I am delighted to announce that Marie Curie Actions (which normally sit in the People Programme of FP7) looks like it is here to stay!
The goal of Marie Curie in Horizon 2020 is to ensure optimum development and dynamic use of Europe’s intellectual capital in order to generate new skills and innovation and, thus, to realise its full potential across all sectors and regions. The EC sees well-trained, dynamic and creative researchers as the vital raw material for the best science and the most productive research-based innovation.
THE EC feels that Europe hosts a large and diversified pool of skilled academics and l this needs to be constantly replenished, improved and adapted to the rapidly evolving needs of the labour market; particularly as a disproportionate number of researchers will hit retirement over the next few years and the research intensity of the EU economy is increasing.
The goal is, by leveraging additional funds, to increase the numerical and structural impact of this scheme and to foster excellence at national level in researchers training, mobility and career development. Additional goals are to monitor progress, identify gaps and to increase their impact. Indicators shall be developed and data related to researchers‘ mobility, skills and careers analysed, seeking synergies and close coordination with the policy support actions on researchers, their employers and funders carried out under the ” Inclusive, innovative and secure societies” challenge.
The EC will target early career researchers – either doctoral or postdoc – and call for EU to develop state-of-the-art, innovative training schemes, consistent with the highly competitive and increasingly inter-disciplinary requirements of research and innovation. Strong involvement of businesses, including SMEs and other socio-economic actors, will be needed to equip researchers with the innovation skills demanded by the jobs of tomorrow. It will also be important to enhance the mobility of these researchers, as it currently remains at too modest a level: in 2008, only 7 % of European doctoral candidates were trained in another Member State, whereas the target is 20 % by 2030. Mid-career mobility will also be targeted not only between countries, but also between the public and private sectors as this creates a strong stimulus for learning and developing new skills and is a key factor in cooperation between academics, research centres and industry across countries.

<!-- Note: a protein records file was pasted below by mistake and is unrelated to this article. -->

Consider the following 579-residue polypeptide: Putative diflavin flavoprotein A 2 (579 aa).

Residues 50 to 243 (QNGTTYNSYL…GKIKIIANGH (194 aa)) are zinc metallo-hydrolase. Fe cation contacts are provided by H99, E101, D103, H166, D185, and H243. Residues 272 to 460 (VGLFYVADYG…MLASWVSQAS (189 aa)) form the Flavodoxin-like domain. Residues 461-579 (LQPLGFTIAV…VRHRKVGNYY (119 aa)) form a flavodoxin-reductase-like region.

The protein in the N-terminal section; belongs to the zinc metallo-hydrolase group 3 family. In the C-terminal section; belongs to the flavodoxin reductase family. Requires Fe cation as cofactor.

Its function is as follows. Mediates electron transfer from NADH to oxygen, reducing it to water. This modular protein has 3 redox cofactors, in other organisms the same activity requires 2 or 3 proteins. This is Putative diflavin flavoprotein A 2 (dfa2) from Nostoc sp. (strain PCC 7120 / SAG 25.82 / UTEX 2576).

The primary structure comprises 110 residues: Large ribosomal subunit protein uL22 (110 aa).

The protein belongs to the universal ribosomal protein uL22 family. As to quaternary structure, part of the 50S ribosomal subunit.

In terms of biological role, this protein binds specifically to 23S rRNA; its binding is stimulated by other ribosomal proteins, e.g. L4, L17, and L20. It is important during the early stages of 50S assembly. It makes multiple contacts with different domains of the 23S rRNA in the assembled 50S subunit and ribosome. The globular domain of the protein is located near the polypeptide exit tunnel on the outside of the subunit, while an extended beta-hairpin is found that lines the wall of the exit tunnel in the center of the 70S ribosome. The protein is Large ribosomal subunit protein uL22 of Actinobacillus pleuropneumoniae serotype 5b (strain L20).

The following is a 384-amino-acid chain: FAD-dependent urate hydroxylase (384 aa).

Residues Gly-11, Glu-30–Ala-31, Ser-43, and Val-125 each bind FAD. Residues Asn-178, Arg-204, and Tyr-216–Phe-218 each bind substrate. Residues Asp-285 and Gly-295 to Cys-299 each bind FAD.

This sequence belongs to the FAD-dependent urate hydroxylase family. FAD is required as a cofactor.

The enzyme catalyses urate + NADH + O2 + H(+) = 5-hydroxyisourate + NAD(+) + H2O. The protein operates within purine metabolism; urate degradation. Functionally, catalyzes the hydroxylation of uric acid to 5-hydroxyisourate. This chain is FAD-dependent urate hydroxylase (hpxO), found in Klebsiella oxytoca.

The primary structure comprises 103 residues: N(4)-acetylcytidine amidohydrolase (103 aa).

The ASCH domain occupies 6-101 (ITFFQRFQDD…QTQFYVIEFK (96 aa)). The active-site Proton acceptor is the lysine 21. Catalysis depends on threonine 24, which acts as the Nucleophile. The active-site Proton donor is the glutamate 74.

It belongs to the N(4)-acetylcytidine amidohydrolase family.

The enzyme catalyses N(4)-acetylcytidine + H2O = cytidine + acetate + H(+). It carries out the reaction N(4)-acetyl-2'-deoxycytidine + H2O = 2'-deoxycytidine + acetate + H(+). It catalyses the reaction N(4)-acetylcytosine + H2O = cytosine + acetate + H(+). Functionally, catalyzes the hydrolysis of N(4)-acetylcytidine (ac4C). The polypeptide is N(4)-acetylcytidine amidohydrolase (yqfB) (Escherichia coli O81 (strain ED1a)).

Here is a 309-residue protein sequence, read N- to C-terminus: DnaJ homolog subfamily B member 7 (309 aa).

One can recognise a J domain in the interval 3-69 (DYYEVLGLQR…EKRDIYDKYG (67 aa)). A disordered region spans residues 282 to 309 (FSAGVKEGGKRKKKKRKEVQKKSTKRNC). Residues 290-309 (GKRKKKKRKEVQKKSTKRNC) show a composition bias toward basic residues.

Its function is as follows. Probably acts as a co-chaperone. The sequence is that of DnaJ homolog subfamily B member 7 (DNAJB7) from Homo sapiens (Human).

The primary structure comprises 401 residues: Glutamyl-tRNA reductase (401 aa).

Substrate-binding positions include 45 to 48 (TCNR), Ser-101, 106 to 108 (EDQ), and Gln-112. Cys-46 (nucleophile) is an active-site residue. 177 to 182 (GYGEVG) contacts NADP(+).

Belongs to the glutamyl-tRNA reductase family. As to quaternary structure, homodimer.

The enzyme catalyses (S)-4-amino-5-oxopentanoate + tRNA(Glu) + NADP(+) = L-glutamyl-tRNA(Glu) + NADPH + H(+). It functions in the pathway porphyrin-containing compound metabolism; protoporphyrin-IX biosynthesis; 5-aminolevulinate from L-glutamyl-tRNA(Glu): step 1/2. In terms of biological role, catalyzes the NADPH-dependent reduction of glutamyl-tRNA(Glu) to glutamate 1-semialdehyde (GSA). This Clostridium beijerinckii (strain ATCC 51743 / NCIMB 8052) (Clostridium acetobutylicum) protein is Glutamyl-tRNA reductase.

Former Marie Curie schemes have fostered some excellent results and this will continue with future Marie Curie Actions which will encourage new, creative and innovative types of training such as industrial doctorates, involving education, research and innovation players who will have to compete globally for a reputation of excellence. By providing Union funding for the best research and training programmes following the Principles for Innovative Doctoral Training in Europe, they will also promote wider dissemination and take-up, moving towards more structured doctoral training. Marie Curie grants will also be extended to the temporary mobility of experienced researchers and engineers from public institutions to the private sector or vice versa, thereby encouraging and supporting universities, research centres and businesses to cooperate with one another on a European and international scale.
Funding will most likely be around the following 4 areas:
- Fostering new skills by means of excellent initial training of researchers: The goal is to train a new generation of creative and innovative researchers, able to convert knowledge and ideas into products and services for economic and social benefit in the Union. Key activities shall be to provide excellent and innovative training to early-stage researchers at post-graduate level via interdisciplinary projects or doctoral programmes involving universities, research institutions, businesses, SMEs and other socio-economic groups from different countries. This will improve career prospects for young post-graduate researchers in both the public and private sectors.
- Nurturing excellence by means of cross-border and cross-sector mobility: The goal is to enhance the creative and innovative potential of experienced researchers at all career levels by creating opportunities for cross-border and cross-sector mobility. Key activities shall be to encourage experienced researchers to broaden or deepen their skills by means of mobility by opening attractive career opportunities in universities, research institutions, businesses, SMEs and other socio-economic groups all over Europe and beyond. Opportunities to restart a research career after a break shall also be supported.
- Stimulating innovation by means of cross-fertilisation of knowledge: Key activities shall be to support short-term exchanges of research and innovation staff among a partnership of universities, research institutions, businesses, SMEs and other socio-economic groups, both within Europe and worldwide. This will include fostering cooperation with third countries.
- Increasing the structural impact by co-funding the activities: Key activities shall be, with the aid of a co-funding mechanism, to encourage regional, national and international organisations to create new programmes and to open existing ones to international and intersectoral training, mobility and career development. This will increase the quality of research training in Europe at all career stages, including at doctoral level, will foster free circulation of researchers and scientific knowledge in Europe, will promote attractive research careers by offering open recruitment and attractive working conditions and will support research and innovation cooperation between universities, research institutions and enterprises and cooperation with third countries and international organisations.